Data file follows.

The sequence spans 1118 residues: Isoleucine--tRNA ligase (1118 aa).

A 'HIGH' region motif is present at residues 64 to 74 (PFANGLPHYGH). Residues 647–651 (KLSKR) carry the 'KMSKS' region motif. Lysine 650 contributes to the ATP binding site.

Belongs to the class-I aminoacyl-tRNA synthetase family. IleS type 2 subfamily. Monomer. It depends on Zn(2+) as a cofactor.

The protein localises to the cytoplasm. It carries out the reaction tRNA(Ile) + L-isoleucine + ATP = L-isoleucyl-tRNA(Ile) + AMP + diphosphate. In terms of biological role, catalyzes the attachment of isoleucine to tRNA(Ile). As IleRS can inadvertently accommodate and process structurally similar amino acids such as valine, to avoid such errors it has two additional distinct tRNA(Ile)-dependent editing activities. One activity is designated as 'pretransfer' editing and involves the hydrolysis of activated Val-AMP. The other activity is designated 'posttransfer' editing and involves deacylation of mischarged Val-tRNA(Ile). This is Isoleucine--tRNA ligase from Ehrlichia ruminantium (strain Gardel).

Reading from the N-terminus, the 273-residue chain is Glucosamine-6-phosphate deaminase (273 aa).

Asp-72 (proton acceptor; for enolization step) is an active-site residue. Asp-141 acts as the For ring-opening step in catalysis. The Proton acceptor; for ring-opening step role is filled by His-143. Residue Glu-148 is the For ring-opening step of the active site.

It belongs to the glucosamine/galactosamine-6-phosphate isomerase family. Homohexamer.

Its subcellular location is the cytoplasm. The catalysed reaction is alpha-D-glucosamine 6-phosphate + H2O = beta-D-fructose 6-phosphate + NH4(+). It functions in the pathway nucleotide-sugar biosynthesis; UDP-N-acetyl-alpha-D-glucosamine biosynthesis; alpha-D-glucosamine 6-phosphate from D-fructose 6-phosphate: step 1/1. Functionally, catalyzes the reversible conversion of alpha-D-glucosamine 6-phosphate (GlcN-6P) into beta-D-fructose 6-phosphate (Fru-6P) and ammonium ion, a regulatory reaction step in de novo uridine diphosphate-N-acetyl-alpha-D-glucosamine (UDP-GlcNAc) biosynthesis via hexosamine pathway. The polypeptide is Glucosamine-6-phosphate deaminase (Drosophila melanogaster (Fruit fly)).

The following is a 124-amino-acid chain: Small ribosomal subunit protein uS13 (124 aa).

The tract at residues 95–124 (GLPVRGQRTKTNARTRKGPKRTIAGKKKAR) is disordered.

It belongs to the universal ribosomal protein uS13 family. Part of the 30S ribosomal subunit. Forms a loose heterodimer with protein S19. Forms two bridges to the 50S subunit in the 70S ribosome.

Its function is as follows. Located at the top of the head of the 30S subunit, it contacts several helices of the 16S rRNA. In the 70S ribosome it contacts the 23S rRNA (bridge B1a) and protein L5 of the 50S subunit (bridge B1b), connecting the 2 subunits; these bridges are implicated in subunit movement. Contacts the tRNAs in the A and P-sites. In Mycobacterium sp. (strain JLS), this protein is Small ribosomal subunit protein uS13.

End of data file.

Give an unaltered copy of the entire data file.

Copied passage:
The sequence spans 1118 residues: Isoleucine--tRNA ligase (1118 aa).

A 'HIGH' region motif is present at residues 64 to 74 (PFANGLPHYGH). Residues 647–651 (KLSKR) carry the 'KMSKS' region motif. Lysine 650 contributes to the ATP binding site.

Belongs to the class-I aminoacyl-tRNA synthetase family. IleS type 2 subfamily. Monomer. It depends on Zn(2+) as a cofactor.

The protein localises to the cytoplasm. It carries out the reaction tRNA(Ile) + L-isoleucine + ATP = L-isoleucyl-tRNA(Ile) + AMP + diphosphate. In terms of biological role, catalyzes the attachment of isoleucine to tRNA(Ile). As IleRS can inadvertently accommodate and process structurally similar amino acids such as valine, to avoid such errors it has two additional distinct tRNA(Ile)-dependent editing activities. One activity is designated as 'pretransfer' editing and involves the hydrolysis of activated Val-AMP. The other activity is designated 'posttransfer' editing and involves deacylation of mischarged Val-tRNA(Ile). This is Isoleucine--tRNA ligase from Ehrlichia ruminantium (strain Gardel).

Reading from the N-terminus, the 273-residue chain is Glucosamine-6-phosphate deaminase (273 aa).

Asp-72 (proton acceptor; for enolization step) is an active-site residue. Asp-141 acts as the For ring-opening step in catalysis. The Proton acceptor; for ring-opening step role is filled by His-143. Residue Glu-148 is the For ring-opening step of the active site.

It belongs to the glucosamine/galactosamine-6-phosphate isomerase family. Homohexamer.

Its subcellular location is the cytoplasm. The catalysed reaction is alpha-D-glucosamine 6-phosphate + H2O = beta-D-fructose 6-phosphate + NH4(+). It functions in the pathway nucleotide-sugar biosynthesis; UDP-N-acetyl-alpha-D-glucosamine biosynthesis; alpha-D-glucosamine 6-phosphate from D-fructose 6-phosphate: step 1/1. Functionally, catalyzes the reversible conversion of alpha-D-glucosamine 6-phosphate (GlcN-6P) into beta-D-fructose 6-phosphate (Fru-6P) and ammonium ion, a regulatory reaction step in de novo uridine diphosphate-N-acetyl-alpha-D-glucosamine (UDP-GlcNAc) biosynthesis via hexosamine pathway. The polypeptide is Glucosamine-6-phosphate deaminase (Drosophila melanogaster (Fruit fly)).

The following is a 124-amino-acid chain: Small ribosomal subunit protein uS13 (124 aa).

The tract at residues 95–124 (GLPVRGQRTKTNARTRKGPKRTIAGKKKAR) is disordered.

It belongs to the universal ribosomal protein uS13 family. Part of the 30S ribosomal subunit. Forms a loose heterodimer with protein S19. Forms two bridges to the 50S subunit in the 70S ribosome.

Its function is as follows. Located at the top of the head of the 30S subunit, it contacts several helices of the 16S rRNA. In the 70S ribosome it contacts the 23S rRNA (bridge B1a) and protein L5 of the 50S subunit (bridge B1b), connecting the 2 subunits; these bridges are implicated in subunit movement. Contacts the tRNAs in the A and P-sites. In Mycobacterium sp. (strain JLS), this protein is Small ribosomal subunit protein uS13.